Mocks and legacy code

While on my grand European trip, I stopped in for a day at a nice company with a fun group of people doing good work on a legacy code base. They challenged me to improve an existing test using mocks. The test was typical of those I’ve seen in legacy code situations: there was a whole lot of setup code because you couldn’t instantiate any single object without instantiating a zillion of them, and the complexity of the test made figuring out its precise purpose difficult.

After some talk, we figured out that what the test really wanted to check was that when a Quote is recalculated because it’s out-of-date, you get a brand-new Quote.

Rather than morph the test, I tried writing it afresh in my mockish style. A lot of the complexity of the test was in setting things up so that an existing quote should be retrieved. Since my style these days is to push off any hard work to a mocked-out new object, I decided we should have a QuoteFinder object that would do all that lookup for us. The test (in Ruby) would look something like this:

quote_finder = flexmock(”quote finder“)
quote = flexmock(”quote“)

during {
   some function 
}.behold! {
 quote_finder.should_receive(:find_quote).once.
              with(…whatever…).
              and_return(quote)
 
}

Next, the new quote had to be generated. The lazy way to do that would be to add that behavior to Quote itself:

quote_finder = flexmock(”quote finder“)
quote = flexmock(”quote“)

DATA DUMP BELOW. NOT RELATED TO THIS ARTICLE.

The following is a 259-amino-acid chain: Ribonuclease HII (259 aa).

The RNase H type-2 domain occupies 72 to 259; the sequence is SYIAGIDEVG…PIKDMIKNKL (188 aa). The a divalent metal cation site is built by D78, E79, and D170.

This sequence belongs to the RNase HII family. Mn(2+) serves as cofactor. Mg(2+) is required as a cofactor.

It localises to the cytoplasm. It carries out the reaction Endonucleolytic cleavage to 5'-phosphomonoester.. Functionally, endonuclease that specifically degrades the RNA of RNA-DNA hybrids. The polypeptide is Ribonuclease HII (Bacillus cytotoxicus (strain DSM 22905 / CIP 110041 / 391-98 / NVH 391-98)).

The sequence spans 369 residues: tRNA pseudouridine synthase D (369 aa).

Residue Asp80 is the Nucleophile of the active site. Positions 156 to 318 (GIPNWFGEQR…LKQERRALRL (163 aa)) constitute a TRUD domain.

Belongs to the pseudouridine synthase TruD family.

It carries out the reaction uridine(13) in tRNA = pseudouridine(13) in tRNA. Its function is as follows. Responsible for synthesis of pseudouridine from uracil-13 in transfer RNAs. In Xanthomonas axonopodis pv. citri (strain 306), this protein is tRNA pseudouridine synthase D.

during {
   some function 
}.behold! {
  quote_finder.should_receive(:find_quote).once.
               with(…whatever…).
               and_return(quote)
  quote.should_receive(:create_revised_quote).once.
        with(…whatever…).
        and_return(”a new quote“)
}

Finally, the result of the function-under-test should be the new quote:

quote_finder = flexmock(”quote finder“)
quote = flexmock(”quote“)

during {
   some function 
}.behold! {
  quote_finder.should_receive(:find_quote).once.
               with(…whatever…).
               and_return(quote)
  quote.should_receive(:create_revised_quote).once.
        with(…whatever…).
        and_return(”a new quote“)
}

assert { @result == a new quote }

I felt a bit of a fraud, since I’d shoved a lot of important behavior into tests that would need to be written by someone else (including the original purpose of the test, making sure the next Quote was a different object than the last one.) The team, though, gave me more credit than I did. They’d had two Aha! moments. First, the idea of “finding a quote” was spread throughout the code, and it would be better localized in a QuoteFinder object. Second, they decided it really did make sense to have Quotes make new versions of themselves (rather than leave that responsibility somewhere else). So this test gave the team two paths they could take to improve their code.

In the beginning, the QuoteFinder and Quote#create_revised_quote would likely just delegate their work to the existing legacy code, but there were now two new organizational centers that could attract behavior. So this looks a lot like Strangling an App, but it avoids that trick’s potential “then a miracle occurs” problem of needing a good architecture to strangle with: instead, by following the make-an-object-when-you-hesitate strategy that mocking encourages, you can grow one.

I’ve not seen any writeup on using mocks to deal with legacy code. Have you?

P.S. It’s possible I’ve gotten details of the story wrong, but I think the essentials are correct.

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